Tuesday, June 26, 2012 6:25 AM EST
Below is a verdict summary on a recent verdict in Dauphin County, Pennsylvania from today's Pennsylvania Law Weekly. What are your thoughts and opinions on the verdicts with regards to patient safety and compensating the injured child?
Graham v. Shapiro
A Dauphin County jury has awarded a $1.2 million verdict to the parents of a 5-year-old who had an anoxic brain injury and stopped breathing after he had a tonsillectomy.
- Date of Verdict: June 19.
- Court and Case No.: C.P. Dauphin County No. 2009-CV-14003-MM.
- Judge: Scott Evans.
- Type of Action: Medical malpractice.
- Injuries: Anoxic brain injury.
- Plaintiffs Experts: Dr. Anna H. Messner, liability; Lucille Packer, Pediatric Otolaryngology, Palo Alto, Calif.; Terry P. Leslie, vocations and earning capacity, Lancaster; Dr. Hilary B. Berlin, pediatric psychiatry, Great Neck, N.Y.
- Defense Counsel: Andrew H. Foulkrod, Darlene K. King, Foulkrod Ellis, Camp Hill, Pa.
- Defense Experts: James C. Reilly, Pediatric Otolaryngology, Wilmington, Del.
Comment: A Dauphin County jury has awarded a $1.2 million verdict to the parents of a 5-year-old who had an anoxic brain injury and stopped breathing after he had a tonsillectomy.
The entire verdict came against Dr. Andrew M. Shapiro, the doctor who plaintiffs Reginald Graham and Tykeisha Metz alleged chose to have the boy monitored at a pediatric ward. The plaintiffs argued Shapiro failed to tell nurses caring for the baby about, and how to care for, the boy's enhanced risk for respiratory failure.
The jury came back on June 19 and awarded Reginald Graham and Tykeisha Mets $500,000 in non-economic damages and $686,170 in loss of future earning capacity, according to the plaintiffs counsel.
According to the statement, the baby's mother brought him to Shapiro because she was "'afraid that he might stop breathing during his sleep,'" the plaintiffs' pretrial statement said. Shapiro performed a sleep study and observed the baby's Apnea Hypopnea Index to be 43 — four times higher than what's considered severe. A tonsillectomy and adenoidectomy were performed.
According to the plaintiffs, the baby's sleep study results put him at an increased risk for post-operative respiratory complications. Despite this, they argued in the statement, Shapiro ordered the pediatric nurses at the Harrisburg Hospital general pediatric ward to observe the boy as they would any other patients — about once every four hours.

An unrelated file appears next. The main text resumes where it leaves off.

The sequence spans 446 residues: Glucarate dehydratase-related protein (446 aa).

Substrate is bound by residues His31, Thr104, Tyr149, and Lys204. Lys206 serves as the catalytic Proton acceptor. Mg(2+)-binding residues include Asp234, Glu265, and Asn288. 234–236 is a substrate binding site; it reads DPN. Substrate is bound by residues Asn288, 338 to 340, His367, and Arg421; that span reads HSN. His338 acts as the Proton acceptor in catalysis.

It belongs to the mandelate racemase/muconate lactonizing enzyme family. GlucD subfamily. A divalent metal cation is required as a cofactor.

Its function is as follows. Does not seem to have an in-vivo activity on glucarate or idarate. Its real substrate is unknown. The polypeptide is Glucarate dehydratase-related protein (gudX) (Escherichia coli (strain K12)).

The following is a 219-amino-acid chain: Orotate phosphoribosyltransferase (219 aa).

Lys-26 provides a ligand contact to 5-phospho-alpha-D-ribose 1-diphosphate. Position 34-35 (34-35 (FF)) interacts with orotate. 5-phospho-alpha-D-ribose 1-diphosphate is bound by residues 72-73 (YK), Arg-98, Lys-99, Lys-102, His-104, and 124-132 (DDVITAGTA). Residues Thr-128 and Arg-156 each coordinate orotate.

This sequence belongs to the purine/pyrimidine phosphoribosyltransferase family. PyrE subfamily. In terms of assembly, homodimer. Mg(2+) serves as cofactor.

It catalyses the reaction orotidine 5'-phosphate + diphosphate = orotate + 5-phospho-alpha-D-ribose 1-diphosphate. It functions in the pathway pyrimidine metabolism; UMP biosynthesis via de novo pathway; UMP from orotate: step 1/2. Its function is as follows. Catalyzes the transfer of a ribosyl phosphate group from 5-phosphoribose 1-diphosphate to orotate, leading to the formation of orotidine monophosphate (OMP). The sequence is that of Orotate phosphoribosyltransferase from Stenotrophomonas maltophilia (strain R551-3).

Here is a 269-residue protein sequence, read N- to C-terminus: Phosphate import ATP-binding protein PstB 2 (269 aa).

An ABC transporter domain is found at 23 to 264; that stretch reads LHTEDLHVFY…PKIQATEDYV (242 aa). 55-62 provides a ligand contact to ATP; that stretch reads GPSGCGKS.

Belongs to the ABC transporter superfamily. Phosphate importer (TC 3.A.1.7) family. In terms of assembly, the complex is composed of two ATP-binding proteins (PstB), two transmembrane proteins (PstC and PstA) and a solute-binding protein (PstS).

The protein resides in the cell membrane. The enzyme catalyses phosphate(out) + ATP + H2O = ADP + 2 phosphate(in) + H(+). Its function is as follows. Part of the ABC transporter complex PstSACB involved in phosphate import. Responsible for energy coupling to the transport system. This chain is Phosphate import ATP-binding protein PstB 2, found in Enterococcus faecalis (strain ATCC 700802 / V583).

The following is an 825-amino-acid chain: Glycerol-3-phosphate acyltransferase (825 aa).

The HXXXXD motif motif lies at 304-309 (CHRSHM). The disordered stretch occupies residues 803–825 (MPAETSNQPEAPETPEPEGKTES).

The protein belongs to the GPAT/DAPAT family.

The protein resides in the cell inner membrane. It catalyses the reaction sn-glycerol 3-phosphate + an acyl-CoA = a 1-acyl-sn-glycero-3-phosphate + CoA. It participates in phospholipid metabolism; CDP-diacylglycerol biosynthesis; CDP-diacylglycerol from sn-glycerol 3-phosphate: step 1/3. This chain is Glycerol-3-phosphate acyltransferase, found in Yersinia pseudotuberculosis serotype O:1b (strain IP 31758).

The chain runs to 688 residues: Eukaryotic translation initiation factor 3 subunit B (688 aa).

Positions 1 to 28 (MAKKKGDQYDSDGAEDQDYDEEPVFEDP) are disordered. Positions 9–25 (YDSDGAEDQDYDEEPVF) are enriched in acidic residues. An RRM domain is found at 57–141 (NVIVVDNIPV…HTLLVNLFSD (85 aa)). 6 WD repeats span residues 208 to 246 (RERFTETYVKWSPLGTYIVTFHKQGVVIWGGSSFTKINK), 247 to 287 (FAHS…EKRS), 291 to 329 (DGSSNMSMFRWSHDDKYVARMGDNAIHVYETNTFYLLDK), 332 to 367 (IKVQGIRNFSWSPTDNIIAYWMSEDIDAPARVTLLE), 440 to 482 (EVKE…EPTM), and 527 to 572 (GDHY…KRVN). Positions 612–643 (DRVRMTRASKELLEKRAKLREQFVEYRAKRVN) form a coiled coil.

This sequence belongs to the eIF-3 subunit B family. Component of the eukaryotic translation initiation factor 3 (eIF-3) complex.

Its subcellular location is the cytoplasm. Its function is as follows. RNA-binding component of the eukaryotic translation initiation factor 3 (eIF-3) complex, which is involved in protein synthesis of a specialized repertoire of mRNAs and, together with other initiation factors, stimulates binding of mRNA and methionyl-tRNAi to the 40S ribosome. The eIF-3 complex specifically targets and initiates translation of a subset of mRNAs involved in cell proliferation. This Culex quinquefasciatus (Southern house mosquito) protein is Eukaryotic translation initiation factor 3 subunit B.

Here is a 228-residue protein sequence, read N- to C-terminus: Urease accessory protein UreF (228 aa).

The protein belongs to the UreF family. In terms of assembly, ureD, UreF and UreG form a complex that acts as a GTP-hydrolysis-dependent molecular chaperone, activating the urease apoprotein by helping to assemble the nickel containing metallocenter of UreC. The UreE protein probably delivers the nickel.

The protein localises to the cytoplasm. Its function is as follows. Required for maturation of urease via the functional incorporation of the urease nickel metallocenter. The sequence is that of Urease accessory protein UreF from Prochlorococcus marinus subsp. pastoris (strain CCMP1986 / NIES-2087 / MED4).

The pretrial statement said that one in four children who have an AHI in the 40s and oxygen desaturation below 80 have some type of respiratory problem. The younger the child, the greater the risk of a respiratory problem, the statement said.
According to the statement, Shapiro took off the child's pulse oximeter, the finger-mounted device used to measure blood oxygen, and ordered a heart and respiratory rate monitor. The child was 11 months old at the time.
The plaintiffs pled that the baby was last seen at 4 a.m. There was no record of his oxygen saturation for the next hour and 45 minutes. He stopped breathing a 6:40 a.m., and his brain was without oxygen long enough to cause demonstrable injury on an MRI.
"Immediately prior to his surgery, [the child] was a normal child, who could say mama, eat finger foods, and was just on the verge of walking," the statement said. "After his code, [he] was like a newborn. He could not lift his head or sit up. He could not talk. He could not move."
In his pretrial statement, Shapiro argued that he recognized the child's pre-operative sleep study showed he was driven to breath by decreased blood oxygen saturation, which he said was typical in patients with obstructive sleep apnea.
He argued the American Academy of Otolaryngology dictates that admission to the intensive care unit is not the standard of care. In the statement, he said nurses did not observe signs of respiratory distress. No alarms sounded until the child arrested, the statement said.
He said the baby likely arrested as a result of hypoglycemia and/or an acute aspiration, which he argued would not have been identified by blood oxygen saturation.
— Ben Present, of the Law Weekly